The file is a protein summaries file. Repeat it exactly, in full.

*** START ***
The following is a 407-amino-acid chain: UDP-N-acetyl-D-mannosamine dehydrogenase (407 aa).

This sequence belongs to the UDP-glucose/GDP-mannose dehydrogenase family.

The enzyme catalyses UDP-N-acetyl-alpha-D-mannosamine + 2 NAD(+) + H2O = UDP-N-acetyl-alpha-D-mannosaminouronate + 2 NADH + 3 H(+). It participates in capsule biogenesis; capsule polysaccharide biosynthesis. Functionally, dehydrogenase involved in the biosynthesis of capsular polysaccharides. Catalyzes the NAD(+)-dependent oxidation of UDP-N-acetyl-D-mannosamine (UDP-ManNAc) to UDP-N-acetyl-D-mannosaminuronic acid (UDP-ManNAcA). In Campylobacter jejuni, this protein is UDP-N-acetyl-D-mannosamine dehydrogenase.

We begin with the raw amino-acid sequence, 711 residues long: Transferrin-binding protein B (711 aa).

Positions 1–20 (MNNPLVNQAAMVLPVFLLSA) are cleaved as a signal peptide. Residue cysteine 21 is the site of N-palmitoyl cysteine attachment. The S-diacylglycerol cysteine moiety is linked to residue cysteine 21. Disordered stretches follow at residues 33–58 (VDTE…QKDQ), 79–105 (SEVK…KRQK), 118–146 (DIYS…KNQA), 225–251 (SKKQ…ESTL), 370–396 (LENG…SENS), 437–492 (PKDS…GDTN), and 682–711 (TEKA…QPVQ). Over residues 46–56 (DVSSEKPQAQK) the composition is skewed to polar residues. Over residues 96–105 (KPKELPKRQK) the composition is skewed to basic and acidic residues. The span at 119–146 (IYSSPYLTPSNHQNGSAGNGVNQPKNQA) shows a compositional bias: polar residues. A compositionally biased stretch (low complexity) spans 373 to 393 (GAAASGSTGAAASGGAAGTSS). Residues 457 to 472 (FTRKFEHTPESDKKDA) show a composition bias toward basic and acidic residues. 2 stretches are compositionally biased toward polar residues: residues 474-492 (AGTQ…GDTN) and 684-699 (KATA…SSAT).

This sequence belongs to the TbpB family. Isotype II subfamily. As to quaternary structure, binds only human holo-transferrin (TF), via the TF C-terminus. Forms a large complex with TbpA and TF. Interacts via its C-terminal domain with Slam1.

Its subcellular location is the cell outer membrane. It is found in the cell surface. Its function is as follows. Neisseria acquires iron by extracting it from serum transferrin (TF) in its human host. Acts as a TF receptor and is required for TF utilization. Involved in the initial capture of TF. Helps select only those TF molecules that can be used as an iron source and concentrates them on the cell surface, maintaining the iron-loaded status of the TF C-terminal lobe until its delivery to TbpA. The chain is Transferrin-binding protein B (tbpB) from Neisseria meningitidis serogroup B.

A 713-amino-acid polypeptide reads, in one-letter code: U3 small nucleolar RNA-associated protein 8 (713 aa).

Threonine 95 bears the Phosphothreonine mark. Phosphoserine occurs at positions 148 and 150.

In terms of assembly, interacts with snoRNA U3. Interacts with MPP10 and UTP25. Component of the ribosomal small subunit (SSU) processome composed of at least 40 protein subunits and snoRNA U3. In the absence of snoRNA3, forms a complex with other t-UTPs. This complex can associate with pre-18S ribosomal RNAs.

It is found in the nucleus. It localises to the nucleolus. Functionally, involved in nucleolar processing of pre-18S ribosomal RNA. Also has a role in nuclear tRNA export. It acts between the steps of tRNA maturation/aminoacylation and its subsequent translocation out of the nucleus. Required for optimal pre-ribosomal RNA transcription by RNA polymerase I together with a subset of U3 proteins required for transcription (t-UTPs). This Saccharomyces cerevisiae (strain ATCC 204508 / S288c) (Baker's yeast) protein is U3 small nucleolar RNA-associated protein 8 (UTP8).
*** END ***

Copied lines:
The following is a 407-amino-acid chain: UDP-N-acetyl-D-mannosamine dehydrogenase (407 aa).

This sequence belongs to the UDP-glucose/GDP-mannose dehydrogenase family.

The enzyme catalyses UDP-N-acetyl-alpha-D-mannosamine + 2 NAD(+) + H2O = UDP-N-acetyl-alpha-D-mannosaminouronate + 2 NADH + 3 H(+). It participates in capsule biogenesis; capsule polysaccharide biosynthesis. Functionally, dehydrogenase involved in the biosynthesis of capsular polysaccharides. Catalyzes the NAD(+)-dependent oxidation of UDP-N-acetyl-D-mannosamine (UDP-ManNAc) to UDP-N-acetyl-D-mannosaminuronic acid (UDP-ManNAcA). In Campylobacter jejuni, this protein is UDP-N-acetyl-D-mannosamine dehydrogenase.

We begin with the raw amino-acid sequence, 711 residues long: Transferrin-binding protein B (711 aa).

Positions 1–20 (MNNPLVNQAAMVLPVFLLSA) are cleaved as a signal peptide. Residue cysteine 21 is the site of N-palmitoyl cysteine attachment. The S-diacylglycerol cysteine moiety is linked to residue cysteine 21. Disordered stretches follow at residues 33–58 (VDTE…QKDQ), 79–105 (SEVK…KRQK), 118–146 (DIYS…KNQA), 225–251 (SKKQ…ESTL), 370–396 (LENG…SENS), 437–492 (PKDS…GDTN), and 682–711 (TEKA…QPVQ). Over residues 46–56 (DVSSEKPQAQK) the composition is skewed to polar residues. Over residues 96–105 (KPKELPKRQK) the composition is skewed to basic and acidic residues. The span at 119–146 (IYSSPYLTPSNHQNGSAGNGVNQPKNQA) shows a compositional bias: polar residues. A compositionally biased stretch (low complexity) spans 373 to 393 (GAAASGSTGAAASGGAAGTSS). Residues 457 to 472 (FTRKFEHTPESDKKDA) show a composition bias toward basic and acidic residues. 2 stretches are compositionally biased toward polar residues: residues 474-492 (AGTQ…GDTN) and 684-699 (KATA…SSAT).

This sequence belongs to the TbpB family. Isotype II subfamily. As to quaternary structure, binds only human holo-transferrin (TF), via the TF C-terminus. Forms a large complex with TbpA and TF. Interacts via its C-terminal domain with Slam1.

Its subcellular location is the cell outer membrane. It is found in the cell surface. Its function is as follows. Neisseria acquires iron by extracting it from serum transferrin (TF) in its human host. Acts as a TF receptor and is required for TF utilization. Involved in the initial capture of TF. Helps select only those TF molecules that can be used as an iron source and concentrates them on the cell surface, maintaining the iron-loaded status of the TF C-terminal lobe until its delivery to TbpA. The chain is Transferrin-binding protein B (tbpB) from Neisseria meningitidis serogroup B.

A 713-amino-acid polypeptide reads, in one-letter code: U3 small nucleolar RNA-associated protein 8 (713 aa).

Threonine 95 bears the Phosphothreonine mark. Phosphoserine occurs at positions 148 and 150.

In terms of assembly, interacts with snoRNA U3. Interacts with MPP10 and UTP25. Component of the ribosomal small subunit (SSU) processome composed of at least 40 protein subunits and snoRNA U3. In the absence of snoRNA3, forms a complex with other t-UTPs. This complex can associate with pre-18S ribosomal RNAs.

It is found in the nucleus. It localises to the nucleolus. Functionally, involved in nucleolar processing of pre-18S ribosomal RNA. Also has a role in nuclear tRNA export. It acts between the steps of tRNA maturation/aminoacylation and its subsequent translocation out of the nucleus. Required for optimal pre-ribosomal RNA transcription by RNA polymerase I together with a subset of U3 proteins required for transcription (t-UTPs). This Saccharomyces cerevisiae (strain ATCC 204508 / S288c) (Baker's yeast) protein is U3 small nucleolar RNA-associated protein 8 (UTP8).